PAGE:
Saying that Jazzmasters are better :-D
    The Bigsby was the first successful design of what is now called a whammy bar or tremolo arm, although vibrato is the technically correct term for the musical effect it produces. In standard usage, tremolo is a rapid fluctuation of the volume of a note, while vibrato is a fluctuation in pitch. The origin of this nonstandard usage of the term by electric guitarists is attributed to Leo Fender, who also used the term “vibrato” to refer to what is really a tremolo effect.
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  • GavRichListGavRichList Frets: 4430
    Yeah, it does depend on price. I think mine would set you back significantly more than I paid for it 4 years ago now. 
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  • gringopiggringopig Frets: 547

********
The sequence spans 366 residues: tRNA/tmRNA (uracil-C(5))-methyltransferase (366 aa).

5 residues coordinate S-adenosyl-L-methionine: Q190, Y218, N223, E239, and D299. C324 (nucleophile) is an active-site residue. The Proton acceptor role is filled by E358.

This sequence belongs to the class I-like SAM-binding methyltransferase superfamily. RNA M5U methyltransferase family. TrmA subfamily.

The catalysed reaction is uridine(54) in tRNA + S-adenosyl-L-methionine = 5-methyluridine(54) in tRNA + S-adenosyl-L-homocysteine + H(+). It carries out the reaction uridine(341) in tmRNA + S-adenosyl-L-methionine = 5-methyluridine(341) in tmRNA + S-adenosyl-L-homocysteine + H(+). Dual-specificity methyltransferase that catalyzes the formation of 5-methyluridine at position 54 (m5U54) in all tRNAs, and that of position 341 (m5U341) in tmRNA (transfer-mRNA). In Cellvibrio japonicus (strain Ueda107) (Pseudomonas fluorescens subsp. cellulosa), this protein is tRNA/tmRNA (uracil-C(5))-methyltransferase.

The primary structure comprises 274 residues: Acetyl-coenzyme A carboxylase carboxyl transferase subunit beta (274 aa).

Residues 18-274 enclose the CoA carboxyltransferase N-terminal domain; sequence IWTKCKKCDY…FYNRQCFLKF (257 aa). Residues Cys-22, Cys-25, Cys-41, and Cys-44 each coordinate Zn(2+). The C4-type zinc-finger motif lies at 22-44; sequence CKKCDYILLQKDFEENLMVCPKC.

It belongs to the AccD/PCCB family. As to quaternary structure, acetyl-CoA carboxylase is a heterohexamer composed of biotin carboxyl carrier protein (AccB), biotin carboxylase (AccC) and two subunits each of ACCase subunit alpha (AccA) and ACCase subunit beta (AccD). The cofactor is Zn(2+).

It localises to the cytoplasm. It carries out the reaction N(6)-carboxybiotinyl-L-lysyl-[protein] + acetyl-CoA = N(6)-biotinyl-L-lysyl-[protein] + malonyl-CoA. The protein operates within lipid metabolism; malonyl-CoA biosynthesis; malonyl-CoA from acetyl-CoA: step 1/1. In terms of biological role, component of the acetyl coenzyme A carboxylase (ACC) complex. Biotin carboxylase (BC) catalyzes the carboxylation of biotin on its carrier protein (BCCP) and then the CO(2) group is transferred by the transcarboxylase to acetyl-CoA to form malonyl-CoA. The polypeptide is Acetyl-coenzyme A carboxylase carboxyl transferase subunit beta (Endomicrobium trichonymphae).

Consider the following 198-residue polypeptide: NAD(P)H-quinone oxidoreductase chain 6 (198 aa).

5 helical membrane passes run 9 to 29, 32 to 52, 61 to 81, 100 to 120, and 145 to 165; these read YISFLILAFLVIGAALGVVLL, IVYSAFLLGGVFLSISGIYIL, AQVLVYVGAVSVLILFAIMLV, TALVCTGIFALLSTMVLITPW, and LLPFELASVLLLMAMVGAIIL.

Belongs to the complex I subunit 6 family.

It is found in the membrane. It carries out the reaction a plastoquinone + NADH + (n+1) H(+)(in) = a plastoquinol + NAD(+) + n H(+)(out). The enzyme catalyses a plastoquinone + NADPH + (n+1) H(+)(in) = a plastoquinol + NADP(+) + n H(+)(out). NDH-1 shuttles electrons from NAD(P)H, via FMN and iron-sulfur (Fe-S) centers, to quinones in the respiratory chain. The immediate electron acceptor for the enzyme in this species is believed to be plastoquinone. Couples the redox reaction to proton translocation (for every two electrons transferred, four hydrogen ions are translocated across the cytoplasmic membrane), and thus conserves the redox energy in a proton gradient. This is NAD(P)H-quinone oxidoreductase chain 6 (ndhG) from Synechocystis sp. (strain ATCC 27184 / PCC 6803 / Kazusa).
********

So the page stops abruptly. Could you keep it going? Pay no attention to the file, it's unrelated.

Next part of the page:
edited July 8
    ARRGHHH that's the one I want! Sell it to me!

    Mustang bridge?
    I can't see any curve on the fingerboard. Is that a 1962?

    EDIT: DOH I was too busy looking at the pictures...
    Double DOH - a Staytrem.
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  • gringopiggringopig Frets: 547
    Yeah, it does depend on price. I think mine would set you back significantly more than I paid for it 4 years ago now. 
    I can see a custom shop re-issue on Peach but it's close to what you might pay for an original. How much should an untouched 63 or 64 go for - in sunburst?
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  • gringopiggringopig Frets: 547
    I'd go custom shop personally. Even vintage offset prices are going a bit wild now. 

    They are awesome guitars though. I think I will always own one.

    Saying that Jazzmasters are better :-D
    Aha. Trying to keep all the vintage ones for yourself eh? I see your game pal lol. I have looked at custom shop too. I own 2 myself so I know how good they can be. A vintage fender is a whole level of GAS above though...
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  • GavRichListGavRichList Frets: 4430
    Staytrem bridge on mine. Prefer to mastery. Yes, it’s an early 62 - there’s a curve of rosewood after the nut.